Director: Todd Berger

Title: It’s A Disaster

Starring: Julia Stiles, America Ferrera, David Cross (TV’s ‘Arrested Development’), Rachel Boston (‘The Pill’), Blaise Miller (‘The Scencesters’), Erinn Hayes (TV’s ‘Children’s Hospital’), Jeff Grace (‘Super Zeroes’) and Kevin Brennan (‘The Lake House’)

Maintaining the perfect public image, particularly with long-term friends who believe you have the perfect life, is an important goal many people set to maintain. Often times it takes a life altering, catastrophe event that forces people to publicly face the inevitable and admit their mistakes and shortcomings. Struggling to cope with such an sudden and unexpected change is the emotional conflict in the new comedy ‘It’s A Disaster.’ The characters in writer-director Todd Berger’s film are shocked to learn of the sudden impending nuclear Apocalypse that’s initiated during one of their routine gatherings. Facing their inevitable deaths is the main thing that truly makes them question their past actions and choices, and finally admit that their seemingly perfect lives aren’t as flawless as they make them seem.

‘It’s A Disaster’ begins with the high-strung Tracy (Julia Stiles), a doctor with a history of bad relationships, arriving for the couples brunch that her and her six friends have been holding for the past several years. Tracy brings Glen Randolph (David Cross), a man she met online and has recently began dating, to introduce him to her friends. The seemingly friendly Glen is ignorant of the continuously growing problems between the couples, and is naively pushed into their constant fighting.

When Tracy and Glen arrive, the hosts of the brunch, Pete (Blaise Miller) and Emma (Erinn Hayes), appear to be the most functional couple of the relationships in Tracy’s clique. However, they surprisingly are set to announce their divorce to their friends during their meal. Shane (Jeff Grace) and Hedy (America Ferrera), meanwhile, have been engaged for five years and counting, and their relationship status is a sensitive subject within the group. The truly happiest partners, Buck (Kevin Brennan) and Lexi (Rachel Boston), credit their success to an open relationship. The couples’ unease with each other are heightened when one of Pete and Emma’s neighbors arrives and announces America has been targeted by a nuclear attack, and they are destined to die within hours. When the group’s remaining couple, Gordon (Rob McGillivray) and Jane (Laura Adkin), arrive at the brunch and the friends witness as their illnesses from the radiation rapidly intensify, the group must reexamine their own lives and make tough decisions about their short-lived futures.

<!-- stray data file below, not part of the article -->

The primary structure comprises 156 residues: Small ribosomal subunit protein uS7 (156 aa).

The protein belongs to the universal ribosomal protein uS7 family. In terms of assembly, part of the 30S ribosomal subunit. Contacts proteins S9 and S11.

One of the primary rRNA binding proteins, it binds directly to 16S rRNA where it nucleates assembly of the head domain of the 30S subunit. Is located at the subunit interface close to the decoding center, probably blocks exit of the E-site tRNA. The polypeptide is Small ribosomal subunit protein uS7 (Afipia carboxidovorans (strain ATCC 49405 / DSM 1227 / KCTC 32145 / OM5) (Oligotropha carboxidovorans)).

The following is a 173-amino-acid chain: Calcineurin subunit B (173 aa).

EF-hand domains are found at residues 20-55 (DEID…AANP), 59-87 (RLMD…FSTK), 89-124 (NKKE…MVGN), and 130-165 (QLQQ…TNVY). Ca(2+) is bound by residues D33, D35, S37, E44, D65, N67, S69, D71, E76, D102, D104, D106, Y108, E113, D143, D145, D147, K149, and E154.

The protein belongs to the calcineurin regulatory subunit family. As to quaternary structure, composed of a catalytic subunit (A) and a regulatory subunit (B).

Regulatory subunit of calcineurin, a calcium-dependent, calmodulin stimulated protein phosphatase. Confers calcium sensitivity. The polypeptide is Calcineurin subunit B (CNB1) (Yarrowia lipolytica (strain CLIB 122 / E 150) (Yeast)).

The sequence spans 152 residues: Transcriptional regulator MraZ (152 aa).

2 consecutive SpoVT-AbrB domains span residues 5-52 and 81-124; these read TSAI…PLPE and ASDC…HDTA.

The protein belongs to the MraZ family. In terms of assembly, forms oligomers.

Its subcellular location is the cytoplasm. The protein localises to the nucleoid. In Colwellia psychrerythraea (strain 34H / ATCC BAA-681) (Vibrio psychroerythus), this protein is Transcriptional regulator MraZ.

While the action is entirely set in Pete and Emma’s house during the comedy’s emotional and humorously driven plot-line, first time production designer Peter K. Benson created elaborately diverse, but equally sentimental, rooms that reflect the distinctively different motivations in each relationship. Being trapped in one location forces the couples to seriously contend with their own mistakes, and how their actions contributed to the deterioration of their romances and friendships. From the modestly decorated dining room that’s filled with pictures of the friends and reflects their past happiness, to the technologically packed dining room that highlights Pete and Emma’s growing emotional separation from each other, to the couple’s cluttered basement that showcases their inability to truly let go of the past, the house is the perfect catalyst for the couples to reflect on their mistakes and commitment to each other. Benson inserted such meticulous and unique detail into each room the characters converse in, where all of the couples receive drastic and shocking news about their significant other, that the house doesn’t appear to be at all confining. Even though the characters reverently believe science teacher Hedy’s prediction that they’ll destined to die if they leave the house and breathe the air outside, Emma and Pete’s home isn’t at all constricting; it acts as its own character that liberates everyone else’s emotions.